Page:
The Canadian Public Relations Society

Facebook and Twitter take root in Canada

In Social Media on October 5, 2009 at 1:35 am

More Canadians are using social media than ever before according to a recent national survey conducted by ZINC Research and its partner Dufferin Research. Although they are a little late to the party, the largest growth in Canadian Facebook users came from those over 35. In the last eight months Facebook use among 35 to 54 year olds grew by 46 percent, and by 113 percent among those 55 years and older.

This explosive growth means that there are now over 13 million Canadians that use Facebook. Or to put it another way, almost 40 per cent of Canada’s entire population accepted Facebook’s friend request in the last three years. Of Canadians that use the Internet, 68 percent of them have a Facebook account.

The research also showed that although we hear a lot about Twitter in the news, relatively few Canadians use the 140 character micro-blogging platform yet – only 14 percent of online Canadians. But with the ability to access the service both online and over mobile phones, these numbers are changing quickly. Canadian Twitter use has more than quadrupled in the last year.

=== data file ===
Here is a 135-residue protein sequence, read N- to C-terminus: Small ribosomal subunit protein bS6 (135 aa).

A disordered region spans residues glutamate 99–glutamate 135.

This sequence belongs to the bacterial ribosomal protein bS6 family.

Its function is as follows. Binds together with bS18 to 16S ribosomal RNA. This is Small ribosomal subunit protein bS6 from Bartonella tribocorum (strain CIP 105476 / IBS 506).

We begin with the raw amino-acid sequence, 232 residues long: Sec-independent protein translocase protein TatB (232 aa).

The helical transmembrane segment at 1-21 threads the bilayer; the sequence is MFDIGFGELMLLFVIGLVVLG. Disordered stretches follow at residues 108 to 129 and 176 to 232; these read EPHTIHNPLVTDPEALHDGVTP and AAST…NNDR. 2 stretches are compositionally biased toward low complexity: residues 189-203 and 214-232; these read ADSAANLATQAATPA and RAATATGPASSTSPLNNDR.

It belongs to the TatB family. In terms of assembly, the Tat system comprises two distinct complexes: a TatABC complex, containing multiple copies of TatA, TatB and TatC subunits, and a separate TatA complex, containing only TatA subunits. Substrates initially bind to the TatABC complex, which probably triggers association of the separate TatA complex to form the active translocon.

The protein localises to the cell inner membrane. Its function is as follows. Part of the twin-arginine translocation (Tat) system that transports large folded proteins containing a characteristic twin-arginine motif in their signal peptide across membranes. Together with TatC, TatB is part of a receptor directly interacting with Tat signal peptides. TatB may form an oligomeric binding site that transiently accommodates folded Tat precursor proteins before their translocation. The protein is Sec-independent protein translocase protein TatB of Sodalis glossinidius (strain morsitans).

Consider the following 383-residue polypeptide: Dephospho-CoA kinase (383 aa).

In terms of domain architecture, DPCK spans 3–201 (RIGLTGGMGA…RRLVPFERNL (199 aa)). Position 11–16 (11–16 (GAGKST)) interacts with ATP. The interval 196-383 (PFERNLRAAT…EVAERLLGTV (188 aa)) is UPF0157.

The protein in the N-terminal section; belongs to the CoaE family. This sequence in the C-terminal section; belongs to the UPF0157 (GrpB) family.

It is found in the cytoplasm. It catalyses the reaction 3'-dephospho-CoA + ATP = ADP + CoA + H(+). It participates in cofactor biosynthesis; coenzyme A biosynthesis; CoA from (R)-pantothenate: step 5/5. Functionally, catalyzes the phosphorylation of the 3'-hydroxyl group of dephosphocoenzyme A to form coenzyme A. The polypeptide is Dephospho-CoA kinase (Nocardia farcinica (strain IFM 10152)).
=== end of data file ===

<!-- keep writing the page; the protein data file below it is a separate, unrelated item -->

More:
The study also made note of an important shift in how Canadians are using these social networks. Facebook and Twitter have become instantaneous news feeds of personal and newsworthy information. The aggregate of all those “share this” buttons on nearly every article published online amount to a shift in the way the public consumes their news. Brian Singh, the director of ZINC Research, commented saying, “all social networking sites are modifying their offerings to incorporate Twitter or present similar elements in their own real time news feed. Social networking sites are more than a fad and are firmly taking root as a legitimate media choice among Canadians.”

Facebook and Twitter now act as a social filter for news and information – a real time interactive public conversation of sorts. Both services are creating local communities of interest and are facilitating public engagement by making it simple for likeminded people to organize around issues and events.

As the explosive growth of these social media platforms continues, public relations practitioners will be forced to adapt. For a more complete exploration of the implications of these rapid changes, check out Brian Solis’ PR 2.0 blog or his book, Putting the Public Back in Public Relations – How Social Media Is Reinventing the Aging Business of PR.


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